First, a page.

Basically, UBI creates a system of more equal possibilities for all. Some people would choose to save up and invest in their education, raising their income, and achieving a higher social status in the future.


Others may prefer to live in the now, spending their UBI right away and remaining on the same level throughout life. The latter case would present its own set of issues such as contingent situations or health emergencies.


For either of those UBI might not be enough, so by raising their income, people would have an advantage that still motivates them to improve their financial status. With equal starting positions similar people would still be in different places by the age of 40.


The only difference is that it’s their skills and knowledge are the instruments for advancing.


In other words, the longer you live and the wiser you approach your funds, the better are your chances to accumulate wealth. Financial literacy becomes not just a skill people are forced to obtain upon reaching adulthood but something crucial from the early years.


If we boil it down to the essentials, UBI provides a world of possibilities. You can save up and get an education while never worrying about your next meal, you can pay rent and bills, and buy groceries, or you can work and demand fair conditions and pay without being afraid to lose a job.


This does sound appealing, considering that you are lucky enough to be born in a country with a lesser wealth divide.


In this case, the lower number of people is a large plus, and this can work easily in places like Norway or Denmark.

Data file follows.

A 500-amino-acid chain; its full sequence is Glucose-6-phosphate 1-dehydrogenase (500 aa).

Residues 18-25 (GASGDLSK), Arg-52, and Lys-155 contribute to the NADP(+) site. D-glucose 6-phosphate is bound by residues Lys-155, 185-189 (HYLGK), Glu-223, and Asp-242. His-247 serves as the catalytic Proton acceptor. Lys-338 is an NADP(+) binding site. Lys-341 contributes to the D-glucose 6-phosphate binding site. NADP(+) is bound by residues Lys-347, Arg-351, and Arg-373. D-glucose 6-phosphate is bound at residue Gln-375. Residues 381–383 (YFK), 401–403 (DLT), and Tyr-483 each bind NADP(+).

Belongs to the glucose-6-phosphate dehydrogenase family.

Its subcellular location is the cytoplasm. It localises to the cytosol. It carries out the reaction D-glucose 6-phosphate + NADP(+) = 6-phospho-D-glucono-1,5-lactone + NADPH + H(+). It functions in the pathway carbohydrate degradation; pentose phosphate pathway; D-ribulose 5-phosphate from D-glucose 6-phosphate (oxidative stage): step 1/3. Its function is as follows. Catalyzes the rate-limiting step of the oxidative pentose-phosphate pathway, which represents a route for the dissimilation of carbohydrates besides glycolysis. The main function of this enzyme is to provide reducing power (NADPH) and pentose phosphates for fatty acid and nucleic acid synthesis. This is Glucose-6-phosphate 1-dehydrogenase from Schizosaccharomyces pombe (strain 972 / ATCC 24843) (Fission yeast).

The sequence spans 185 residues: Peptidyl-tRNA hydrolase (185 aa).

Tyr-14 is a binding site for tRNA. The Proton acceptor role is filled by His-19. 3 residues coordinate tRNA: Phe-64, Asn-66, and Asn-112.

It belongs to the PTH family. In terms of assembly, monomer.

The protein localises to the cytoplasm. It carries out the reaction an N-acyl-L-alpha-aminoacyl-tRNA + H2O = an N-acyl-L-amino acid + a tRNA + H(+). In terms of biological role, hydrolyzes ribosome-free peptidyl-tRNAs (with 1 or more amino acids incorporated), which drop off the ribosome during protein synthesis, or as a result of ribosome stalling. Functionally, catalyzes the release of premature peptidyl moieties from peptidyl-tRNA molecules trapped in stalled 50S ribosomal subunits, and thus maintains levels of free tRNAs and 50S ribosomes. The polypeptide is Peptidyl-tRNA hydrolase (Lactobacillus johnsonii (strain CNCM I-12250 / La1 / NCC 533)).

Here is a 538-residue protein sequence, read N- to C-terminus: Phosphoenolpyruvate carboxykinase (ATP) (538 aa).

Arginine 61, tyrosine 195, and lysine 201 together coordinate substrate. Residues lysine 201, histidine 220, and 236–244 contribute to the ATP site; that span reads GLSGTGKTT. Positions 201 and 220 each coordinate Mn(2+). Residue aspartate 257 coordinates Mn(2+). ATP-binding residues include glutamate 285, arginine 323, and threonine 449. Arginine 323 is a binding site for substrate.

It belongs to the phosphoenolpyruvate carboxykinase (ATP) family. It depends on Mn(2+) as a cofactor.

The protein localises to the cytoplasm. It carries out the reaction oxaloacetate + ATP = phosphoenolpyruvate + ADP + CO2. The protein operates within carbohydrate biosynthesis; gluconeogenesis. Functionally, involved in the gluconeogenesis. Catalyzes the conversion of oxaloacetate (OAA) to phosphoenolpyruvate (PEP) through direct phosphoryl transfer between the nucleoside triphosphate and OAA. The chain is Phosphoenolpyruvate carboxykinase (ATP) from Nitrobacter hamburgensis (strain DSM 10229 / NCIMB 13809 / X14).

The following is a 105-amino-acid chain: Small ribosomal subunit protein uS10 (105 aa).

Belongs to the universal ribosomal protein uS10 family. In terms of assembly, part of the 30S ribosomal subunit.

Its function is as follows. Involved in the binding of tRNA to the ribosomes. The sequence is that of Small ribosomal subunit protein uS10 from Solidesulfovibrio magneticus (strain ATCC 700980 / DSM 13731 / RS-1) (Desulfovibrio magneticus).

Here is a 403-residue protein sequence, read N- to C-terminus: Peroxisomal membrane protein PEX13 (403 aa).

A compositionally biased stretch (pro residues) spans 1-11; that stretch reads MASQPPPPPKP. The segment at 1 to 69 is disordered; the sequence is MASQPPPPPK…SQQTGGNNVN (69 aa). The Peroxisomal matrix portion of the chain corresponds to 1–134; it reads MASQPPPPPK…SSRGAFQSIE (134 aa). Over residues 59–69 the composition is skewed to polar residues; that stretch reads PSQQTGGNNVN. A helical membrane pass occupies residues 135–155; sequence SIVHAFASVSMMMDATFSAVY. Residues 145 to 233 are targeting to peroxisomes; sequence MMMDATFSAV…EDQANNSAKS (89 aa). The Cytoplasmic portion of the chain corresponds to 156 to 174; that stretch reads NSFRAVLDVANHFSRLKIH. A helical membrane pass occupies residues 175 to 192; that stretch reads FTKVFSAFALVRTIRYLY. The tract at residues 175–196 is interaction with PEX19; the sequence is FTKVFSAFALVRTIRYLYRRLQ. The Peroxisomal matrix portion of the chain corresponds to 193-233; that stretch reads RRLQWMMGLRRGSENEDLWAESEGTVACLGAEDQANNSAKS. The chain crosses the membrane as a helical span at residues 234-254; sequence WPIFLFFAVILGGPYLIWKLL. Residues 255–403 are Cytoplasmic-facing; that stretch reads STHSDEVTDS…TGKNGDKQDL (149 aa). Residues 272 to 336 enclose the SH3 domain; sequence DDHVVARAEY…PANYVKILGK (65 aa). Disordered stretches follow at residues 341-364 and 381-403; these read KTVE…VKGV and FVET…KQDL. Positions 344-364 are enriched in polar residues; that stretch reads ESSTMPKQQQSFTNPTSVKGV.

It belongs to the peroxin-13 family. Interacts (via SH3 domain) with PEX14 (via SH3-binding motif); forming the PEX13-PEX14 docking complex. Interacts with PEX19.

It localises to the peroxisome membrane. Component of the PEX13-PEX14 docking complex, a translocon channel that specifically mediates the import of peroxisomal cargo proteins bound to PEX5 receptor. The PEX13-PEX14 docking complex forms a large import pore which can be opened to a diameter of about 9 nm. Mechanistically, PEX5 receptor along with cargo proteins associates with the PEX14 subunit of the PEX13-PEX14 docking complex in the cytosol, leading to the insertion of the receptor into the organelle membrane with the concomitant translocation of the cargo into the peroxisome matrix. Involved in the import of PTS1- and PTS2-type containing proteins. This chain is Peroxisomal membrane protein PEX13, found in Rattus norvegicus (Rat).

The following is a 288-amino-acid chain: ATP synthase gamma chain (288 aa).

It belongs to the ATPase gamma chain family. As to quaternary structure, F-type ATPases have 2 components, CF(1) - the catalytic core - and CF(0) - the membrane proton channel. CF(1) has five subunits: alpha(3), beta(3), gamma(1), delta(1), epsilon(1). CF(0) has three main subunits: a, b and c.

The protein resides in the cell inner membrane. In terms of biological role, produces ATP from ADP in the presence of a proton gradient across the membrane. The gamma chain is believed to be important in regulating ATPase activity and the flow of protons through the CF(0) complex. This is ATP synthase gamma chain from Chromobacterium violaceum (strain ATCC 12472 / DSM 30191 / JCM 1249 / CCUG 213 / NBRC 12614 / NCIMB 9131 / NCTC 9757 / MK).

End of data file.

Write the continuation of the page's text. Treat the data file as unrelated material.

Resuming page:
Now imagine the same image in the US. The first complication we come across, and, mind that these aren’t counter-arguments but things to consider, is the difference between states. California or Washington are infamously more expensive than Alabama or Texas.


So if your UBI depends on the state you were born in, what happens when you move to a more pricey one? Not just that, but within the US people relocate all the time: for work, family, college, etc.


There may be an interesting technological solution to this, and it’s blockchain. With a digital identification that records movement between states and provides payments from a smart contract, the issue could be fully resolved.


UBI will depend on the current state of residence with the data impossible to alter.


We could easily go further with this blockchain-based UBI service and add an option to not withdraw the funds immediately, but make them work like in the regular bank system.


If a person chooses to keep their UBI in play, they can form pensions, college funds, or just early retirement money, depending on the income.


And with streaming payments there is no need to wait, the money can be withdrawn at any point.

Blockchain isn’t the only technology that comes into play here but the other ones are not necessarily solving the problem as much as pushing the solution.


The conversation of machines replacing men is an old one, and it returns once again with AI technology. For instance, the latest round sees the possibility of artists being replaced by apps.


Universal basic income can leave humans to do what they love, not what they have to do to survive, artists included.


But let’s get back to the point, there is a conversation for economists to be had here, but sharing the GDP between citizens instead of allowing it to remain in a tight circle of rich people is an attractive idea.


And this is one of a few cases where instead of fearing technology, we could embrace it and make it work for us.


Photo by Alexander Grey on Unsplash